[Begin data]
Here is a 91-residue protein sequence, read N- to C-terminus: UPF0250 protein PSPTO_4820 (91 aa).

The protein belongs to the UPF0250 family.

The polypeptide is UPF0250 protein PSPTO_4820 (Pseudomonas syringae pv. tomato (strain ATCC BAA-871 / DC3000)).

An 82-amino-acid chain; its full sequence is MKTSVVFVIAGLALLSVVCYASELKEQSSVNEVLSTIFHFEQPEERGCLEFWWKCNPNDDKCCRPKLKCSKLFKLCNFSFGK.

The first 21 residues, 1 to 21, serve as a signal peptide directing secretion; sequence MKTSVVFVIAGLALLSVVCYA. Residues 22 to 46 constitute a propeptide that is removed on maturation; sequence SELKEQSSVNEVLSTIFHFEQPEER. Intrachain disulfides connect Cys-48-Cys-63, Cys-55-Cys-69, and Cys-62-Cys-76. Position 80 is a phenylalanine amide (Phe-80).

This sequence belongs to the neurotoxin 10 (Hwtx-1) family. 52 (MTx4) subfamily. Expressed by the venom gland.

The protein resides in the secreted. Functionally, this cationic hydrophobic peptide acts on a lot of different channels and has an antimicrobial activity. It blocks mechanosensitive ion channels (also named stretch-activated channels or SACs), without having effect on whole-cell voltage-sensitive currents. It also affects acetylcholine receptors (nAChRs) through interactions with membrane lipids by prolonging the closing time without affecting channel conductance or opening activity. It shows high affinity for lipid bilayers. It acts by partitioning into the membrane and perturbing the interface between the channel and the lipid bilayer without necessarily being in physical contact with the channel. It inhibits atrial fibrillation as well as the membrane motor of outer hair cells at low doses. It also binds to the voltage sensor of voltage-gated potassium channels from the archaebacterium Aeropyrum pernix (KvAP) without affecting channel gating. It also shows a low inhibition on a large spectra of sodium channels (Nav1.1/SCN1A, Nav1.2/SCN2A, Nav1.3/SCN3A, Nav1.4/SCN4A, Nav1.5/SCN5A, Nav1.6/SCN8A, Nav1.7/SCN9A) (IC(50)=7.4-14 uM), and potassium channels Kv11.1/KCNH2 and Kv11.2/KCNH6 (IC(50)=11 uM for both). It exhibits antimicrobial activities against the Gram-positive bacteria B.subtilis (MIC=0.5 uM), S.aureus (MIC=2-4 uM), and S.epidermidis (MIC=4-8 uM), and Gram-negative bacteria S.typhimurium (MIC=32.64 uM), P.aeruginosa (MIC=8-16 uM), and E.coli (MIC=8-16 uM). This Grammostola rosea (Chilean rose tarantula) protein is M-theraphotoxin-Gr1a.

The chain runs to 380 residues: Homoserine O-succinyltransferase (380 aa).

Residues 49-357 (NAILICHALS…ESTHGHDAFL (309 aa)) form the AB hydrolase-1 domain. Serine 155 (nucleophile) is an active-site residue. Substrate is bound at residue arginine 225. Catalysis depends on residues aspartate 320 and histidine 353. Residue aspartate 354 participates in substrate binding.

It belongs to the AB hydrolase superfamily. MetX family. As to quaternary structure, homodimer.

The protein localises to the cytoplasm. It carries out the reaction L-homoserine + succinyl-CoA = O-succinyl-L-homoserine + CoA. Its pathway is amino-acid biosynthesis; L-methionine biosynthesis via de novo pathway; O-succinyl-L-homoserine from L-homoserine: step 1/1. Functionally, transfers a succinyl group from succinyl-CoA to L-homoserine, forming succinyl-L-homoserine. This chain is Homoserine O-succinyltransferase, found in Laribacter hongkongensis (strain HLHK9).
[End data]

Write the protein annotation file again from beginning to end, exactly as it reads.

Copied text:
Here is a 91-residue protein sequence, read N- to C-terminus: UPF0250 protein PSPTO_4820 (91 aa).

The protein belongs to the UPF0250 family.

The polypeptide is UPF0250 protein PSPTO_4820 (Pseudomonas syringae pv. tomato (strain ATCC BAA-871 / DC3000)).

An 82-amino-acid chain; its full sequence is MKTSVVFVIAGLALLSVVCYASELKEQSSVNEVLSTIFHFEQPEERGCLEFWWKCNPNDDKCCRPKLKCSKLFKLCNFSFGK.

The first 21 residues, 1 to 21, serve as a signal peptide directing secretion; sequence MKTSVVFVIAGLALLSVVCYA. Residues 22 to 46 constitute a propeptide that is removed on maturation; sequence SELKEQSSVNEVLSTIFHFEQPEER. Intrachain disulfides connect Cys-48-Cys-63, Cys-55-Cys-69, and Cys-62-Cys-76. Position 80 is a phenylalanine amide (Phe-80).

This sequence belongs to the neurotoxin 10 (Hwtx-1) family. 52 (MTx4) subfamily. Expressed by the venom gland.

The protein resides in the secreted. Functionally, this cationic hydrophobic peptide acts on a lot of different channels and has an antimicrobial activity. It blocks mechanosensitive ion channels (also named stretch-activated channels or SACs), without having effect on whole-cell voltage-sensitive currents. It also affects acetylcholine receptors (nAChRs) through interactions with membrane lipids by prolonging the closing time without affecting channel conductance or opening activity. It shows high affinity for lipid bilayers. It acts by partitioning into the membrane and perturbing the interface between the channel and the lipid bilayer without necessarily being in physical contact with the channel. It inhibits atrial fibrillation as well as the membrane motor of outer hair cells at low doses. It also binds to the voltage sensor of voltage-gated potassium channels from the archaebacterium Aeropyrum pernix (KvAP) without affecting channel gating. It also shows a low inhibition on a large spectra of sodium channels (Nav1.1/SCN1A, Nav1.2/SCN2A, Nav1.3/SCN3A, Nav1.4/SCN4A, Nav1.5/SCN5A, Nav1.6/SCN8A, Nav1.7/SCN9A) (IC(50)=7.4-14 uM), and potassium channels Kv11.1/KCNH2 and Kv11.2/KCNH6 (IC(50)=11 uM for both). It exhibits antimicrobial activities against the Gram-positive bacteria B.subtilis (MIC=0.5 uM), S.aureus (MIC=2-4 uM), and S.epidermidis (MIC=4-8 uM), and Gram-negative bacteria S.typhimurium (MIC=32.64 uM), P.aeruginosa (MIC=8-16 uM), and E.coli (MIC=8-16 uM). This Grammostola rosea (Chilean rose tarantula) protein is M-theraphotoxin-Gr1a.

The chain runs to 380 residues: Homoserine O-succinyltransferase (380 aa).

Residues 49-357 (NAILICHALS…ESTHGHDAFL (309 aa)) form the AB hydrolase-1 domain. Serine 155 (nucleophile) is an active-site residue. Substrate is bound at residue arginine 225. Catalysis depends on residues aspartate 320 and histidine 353. Residue aspartate 354 participates in substrate binding.

It belongs to the AB hydrolase superfamily. MetX family. As to quaternary structure, homodimer.

The protein localises to the cytoplasm. It carries out the reaction L-homoserine + succinyl-CoA = O-succinyl-L-homoserine + CoA. Its pathway is amino-acid biosynthesis; L-methionine biosynthesis via de novo pathway; O-succinyl-L-homoserine from L-homoserine: step 1/1. Functionally, transfers a succinyl group from succinyl-CoA to L-homoserine, forming succinyl-L-homoserine. This chain is Homoserine O-succinyltransferase, found in Laribacter hongkongensis (strain HLHK9).